Dry run

the future of the sockeye salmon, which return every year to the Adams, one of North America's most important salmon rivers, remains uncertain despite efforts by the Canadian Federal government to cut the large commercial fishing fleet to half. The number of salmon returning to the river has dramatically decreased in recent years, with only 1.4 million sockeye expected to return in 1996 to the Fraser river, of which the Adams is a tributary. This will be the lowest number in 40 years, with overfishing, pollution and habitat degradation all playing a part.

The method by which salmon can return to the stream of their birth to spawn and die following years in the open ocean is not well understood. It has been shown that salmon have an extremely acute sense of smell, capable of distinguishing the scent of their home river, and yet more than smell is at work. Scientists believe that they can also detect the earth's magnetic field, and that awareness of changing day lengths helps to determine the timing of the salmon migration.

The Fraser in Canada and the Columbia in the us were historically two of the world's great salmon rivers. There may have been runs of up to 100 million fish in the Fraser before this century, supporting the natives whose culture was to a large extent based around the salmon. The Columbia, a large-volume river like the Fraser, once also had salmon runs of similar magnitude, supporting a strong fishing industry. However, extensive dam building since the '40s has caused such a decline in the numbers of salmon native to the Columbia and its tributaries that many are now on the us list of endangered species. As a result, many American fisherfolk have turned to the salmon returning to the Fraser river as they pass through American waters.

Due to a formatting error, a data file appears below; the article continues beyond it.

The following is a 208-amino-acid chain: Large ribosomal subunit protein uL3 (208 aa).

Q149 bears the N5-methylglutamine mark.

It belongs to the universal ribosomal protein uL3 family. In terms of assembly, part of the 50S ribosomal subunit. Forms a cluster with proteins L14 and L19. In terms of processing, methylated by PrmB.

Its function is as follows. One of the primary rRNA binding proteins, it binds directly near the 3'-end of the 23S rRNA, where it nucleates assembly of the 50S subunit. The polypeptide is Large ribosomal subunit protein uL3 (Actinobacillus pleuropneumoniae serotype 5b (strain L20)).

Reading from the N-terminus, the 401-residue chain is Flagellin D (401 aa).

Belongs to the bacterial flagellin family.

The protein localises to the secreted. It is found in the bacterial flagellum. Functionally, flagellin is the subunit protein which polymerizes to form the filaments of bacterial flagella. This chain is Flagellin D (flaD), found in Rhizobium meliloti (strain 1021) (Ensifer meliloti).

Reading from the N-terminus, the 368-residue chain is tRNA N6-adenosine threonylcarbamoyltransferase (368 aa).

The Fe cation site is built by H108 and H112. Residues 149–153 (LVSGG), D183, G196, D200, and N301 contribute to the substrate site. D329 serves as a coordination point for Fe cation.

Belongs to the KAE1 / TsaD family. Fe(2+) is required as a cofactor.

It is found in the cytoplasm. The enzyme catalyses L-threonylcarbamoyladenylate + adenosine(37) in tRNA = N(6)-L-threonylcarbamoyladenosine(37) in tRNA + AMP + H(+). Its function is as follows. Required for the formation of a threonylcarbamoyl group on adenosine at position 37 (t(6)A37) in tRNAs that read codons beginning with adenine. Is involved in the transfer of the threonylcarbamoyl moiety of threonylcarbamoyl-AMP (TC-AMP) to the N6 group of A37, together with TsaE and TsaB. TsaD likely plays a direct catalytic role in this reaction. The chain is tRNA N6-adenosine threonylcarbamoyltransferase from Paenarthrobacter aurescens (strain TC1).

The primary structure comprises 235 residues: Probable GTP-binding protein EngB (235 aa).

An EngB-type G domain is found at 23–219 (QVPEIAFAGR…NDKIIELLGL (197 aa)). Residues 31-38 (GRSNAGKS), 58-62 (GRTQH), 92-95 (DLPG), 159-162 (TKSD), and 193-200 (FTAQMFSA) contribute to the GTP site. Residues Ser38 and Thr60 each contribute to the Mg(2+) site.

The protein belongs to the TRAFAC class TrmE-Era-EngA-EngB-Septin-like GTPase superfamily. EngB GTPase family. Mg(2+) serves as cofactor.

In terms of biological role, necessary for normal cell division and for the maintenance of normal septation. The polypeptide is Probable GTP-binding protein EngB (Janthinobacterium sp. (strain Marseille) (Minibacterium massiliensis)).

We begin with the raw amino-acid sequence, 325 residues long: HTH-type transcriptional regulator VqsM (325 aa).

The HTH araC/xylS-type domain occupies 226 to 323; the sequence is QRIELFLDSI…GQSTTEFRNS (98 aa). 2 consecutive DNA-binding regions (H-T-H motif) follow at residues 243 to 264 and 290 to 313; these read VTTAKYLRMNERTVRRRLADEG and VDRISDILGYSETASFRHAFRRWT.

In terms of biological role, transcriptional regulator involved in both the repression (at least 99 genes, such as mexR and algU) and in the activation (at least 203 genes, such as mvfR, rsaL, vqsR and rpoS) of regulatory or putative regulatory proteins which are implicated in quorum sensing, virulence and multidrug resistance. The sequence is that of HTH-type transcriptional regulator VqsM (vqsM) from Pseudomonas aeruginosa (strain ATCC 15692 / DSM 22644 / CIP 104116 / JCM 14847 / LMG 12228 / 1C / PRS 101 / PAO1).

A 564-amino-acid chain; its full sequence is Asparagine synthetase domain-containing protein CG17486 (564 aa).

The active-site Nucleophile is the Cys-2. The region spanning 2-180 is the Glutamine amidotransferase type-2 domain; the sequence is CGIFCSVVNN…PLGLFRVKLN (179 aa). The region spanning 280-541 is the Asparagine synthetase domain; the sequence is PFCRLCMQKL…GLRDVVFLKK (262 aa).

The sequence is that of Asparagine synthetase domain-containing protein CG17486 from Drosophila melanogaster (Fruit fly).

Fisherfolk have protested the Canadian government's plans to halve the fleet size, occupying the offices of the government department of fisheries and oceans in a number of Pacific coastal towns in May 1996. They say that the cuts will hurt small operators and leave commercial fishing licenses concentrated with a few large corporations, while providing inadequate training and compensation for fisherfolk who lose their livelihood.

Canadian government policy is influenced by the economic devastation experienced by Canada's Atlantic provinces following the collapse of fish stocks. The fishery there has now been closed to Canadian boats to allow stocks to recover, and an agreement reached with the European Union to prevent their boats from catching the last remnants. The agreement followed Canada's arrest of a Spanish fishing boat which was fishing with an illegal fine mesh net in the summer of 1995.

The David Suzuki Foundation, a Vancouver-based environmental group, says that the kinds of net used to fish for salmon have to be changed. In a report released following the unexpectedly small Adams river salmon run of 1994, the Foundation said that it is necessary to "greatly reduce or entirely eliminate the use of gill nets, one of the most destructive and wasteful fishing gears ever invented and the only gear that precludes live capture and selective release of fish.'

A clear blue-green river flowing from Adams lake in central British Columbia province, the Adams river supports a salmon run that is one of the most spectacular and economically important in the world. The young sockeye salmon are hatched in its gravel beds in the early summer before being swept downstream into Shuswap Lake. Covering some 30,000 ha, this large body of water acts as a nursery for the hatchlings for about a year, feeding on insects and acting as an important food source for trout. After a year, the salmon begin the journey through the Thompson and then the Fraser to the Pacific, where they spend three years before returning.

The salmon run on the Adams river is a four-year cycle, with the largest number of salmon returning in 1986, 1990, 1994, etc.